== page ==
broadsideblog

One (slow, halting) step at a time

In aging, behavior, Health, life, Medicine, women on March 2, 2012 at 12:06 am
English: Walking with the parallel bars

Image via Wikipedia

There’s a new sound in my life — the click, click of my sexy French crutches — as I learn to walk normally again after two years of 24/7 pain and a gait so altered I started to look like Quasimodo, that ruined my shoes and swelled my right foot and increased the diameter of my right calf by an inch from overcompensation.

It’s been almost a month since my hip replacement, and I’m learning to trust my body again. It feels really good to stretch, to break a sweat and (yay!) to reach my toes.

“Patient”  — the adjective, not the noun — is not my most obvious quality. This recovery, from full hip replacement, includes dire warnings about doing too much too soon and how not to push it. More is not better. But you don’t know you’ve done too much until…

Daily, I circumambulate our apartment building and garage in warm, dry weather and our apartment building hallway, where 12.5 laps equals a mile, when it’s wet or really cold. My goal is a daily mile, only after which do I get to shed my $38/pair white surgical stockings I wear 23 hours a day to prevent blood clots.

Physical therapy, three times a week, (and $60 week in copays), is slow, incremental, dull, repetitive — and utterly essential to a full recovery.

When I met my surgeon, I handed him a list of a few of my many sports, and asked how soon I would be back at them. My softball team, having missed me for two years, keeps asking when I’ll return. I’m hoping within six months; friends my age (and much older) who’ve had this procedure have since climbed the Great Wall, hiked Guatemala and climbed four flights of stairs without trouble.

I’ve had to recuse myself from real life for a while, missing a friend’s book party, unable to get to my regular hairstylist in Manhattan, a 45-minute drive or train/cab away, closed off from movies, concerts and anything that would require me to sit more than than 60 minutes at a time I’m allowed.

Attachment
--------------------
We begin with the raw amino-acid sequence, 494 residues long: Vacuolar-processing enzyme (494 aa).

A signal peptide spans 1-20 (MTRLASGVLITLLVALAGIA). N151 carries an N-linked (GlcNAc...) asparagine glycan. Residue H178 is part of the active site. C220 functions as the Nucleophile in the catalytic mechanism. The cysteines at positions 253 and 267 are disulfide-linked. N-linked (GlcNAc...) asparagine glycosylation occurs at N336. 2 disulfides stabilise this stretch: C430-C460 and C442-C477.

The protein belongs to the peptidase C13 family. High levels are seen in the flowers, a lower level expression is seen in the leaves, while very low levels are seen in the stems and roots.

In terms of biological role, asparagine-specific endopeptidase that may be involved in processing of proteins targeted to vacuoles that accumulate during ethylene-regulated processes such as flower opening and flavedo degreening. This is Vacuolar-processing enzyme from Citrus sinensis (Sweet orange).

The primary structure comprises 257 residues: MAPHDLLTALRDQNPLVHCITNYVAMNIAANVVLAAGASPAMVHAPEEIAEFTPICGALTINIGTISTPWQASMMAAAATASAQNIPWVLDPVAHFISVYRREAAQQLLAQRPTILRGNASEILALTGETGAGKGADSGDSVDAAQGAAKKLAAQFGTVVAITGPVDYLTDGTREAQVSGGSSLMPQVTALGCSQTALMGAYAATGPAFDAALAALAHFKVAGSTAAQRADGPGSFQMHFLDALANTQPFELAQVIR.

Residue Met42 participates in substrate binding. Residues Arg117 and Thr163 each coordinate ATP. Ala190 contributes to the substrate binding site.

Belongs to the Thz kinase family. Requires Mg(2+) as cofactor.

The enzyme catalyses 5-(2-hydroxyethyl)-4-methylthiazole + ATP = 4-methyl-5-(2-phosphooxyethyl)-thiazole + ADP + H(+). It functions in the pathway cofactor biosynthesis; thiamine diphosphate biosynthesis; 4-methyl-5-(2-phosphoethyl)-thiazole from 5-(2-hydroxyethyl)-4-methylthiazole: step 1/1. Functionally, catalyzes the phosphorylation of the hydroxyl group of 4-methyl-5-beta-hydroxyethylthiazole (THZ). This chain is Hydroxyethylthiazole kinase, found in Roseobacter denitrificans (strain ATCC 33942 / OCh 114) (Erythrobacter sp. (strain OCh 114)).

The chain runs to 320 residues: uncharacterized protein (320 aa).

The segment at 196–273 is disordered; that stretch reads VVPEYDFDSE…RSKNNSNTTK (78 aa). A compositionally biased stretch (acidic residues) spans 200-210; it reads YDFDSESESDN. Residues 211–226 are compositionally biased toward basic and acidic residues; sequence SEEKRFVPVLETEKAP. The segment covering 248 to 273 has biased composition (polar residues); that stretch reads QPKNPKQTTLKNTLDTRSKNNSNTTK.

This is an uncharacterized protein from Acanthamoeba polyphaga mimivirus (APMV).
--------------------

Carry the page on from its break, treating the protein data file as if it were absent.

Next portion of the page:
Maybe because I did a silent 8-day retreat last summer, I’ve really appreciated a time of peace and quiet, of reflection and withdrawal. For weeks, I had to rely fully on my husband for the simplest of tasks, from helping scrub me in the shower, (after an 18-day wait!), to putting on my left sock and shoe, counting out my 10 pills a day, cooking.

I miss his companionship since he returned to work this week, leaving home at 7:30 and only returning 12 long hours later after his commute.

Soon, I hope, I’ll once more be my usual blur.

  1. I only hope is when you are back to your “usual blur” you will still find time for your blog. I wish you a speedy and full recovery. :)

  2. My wife is one week after surgery, hating the enforced lay-off,and sleeping on her back. but liking the lack of pain, she has her staples out next week and has started walking further each day. Slow going, but as her surgeon said, do as you are told for the first eight weeks, and you will not have any trouble after.

    Hope all continues to go as well for you.

    Jim

    • Best wishes to her!! Back-sleeping is no fun if it’s not what you normally do — you only do it out of exhaustion, as I did as well. I normally sleep on my right side (and the incision is on the left) so as soon as I could (about 7 days or so), I started sleeping normally, even with a pillow between my knees as needed. One effect of back-sleeping is how sweaty you get, so she may well appreciate a good scrubbing on her back when she finally gets to shower again.

      My sanity saver has been playing Scrabble on the Ipad, a fun and quick diversion without the concentration of having to read.

      Glad she is doing well…I am making terrific progress. Already doing straight leg lifts to a decent height and a 90-degree plus bend. Yay!

  3. Go you!!! I bet that daily mile has never felt more rewarding.

    (I’m catching up on all of your posts in order of writing)

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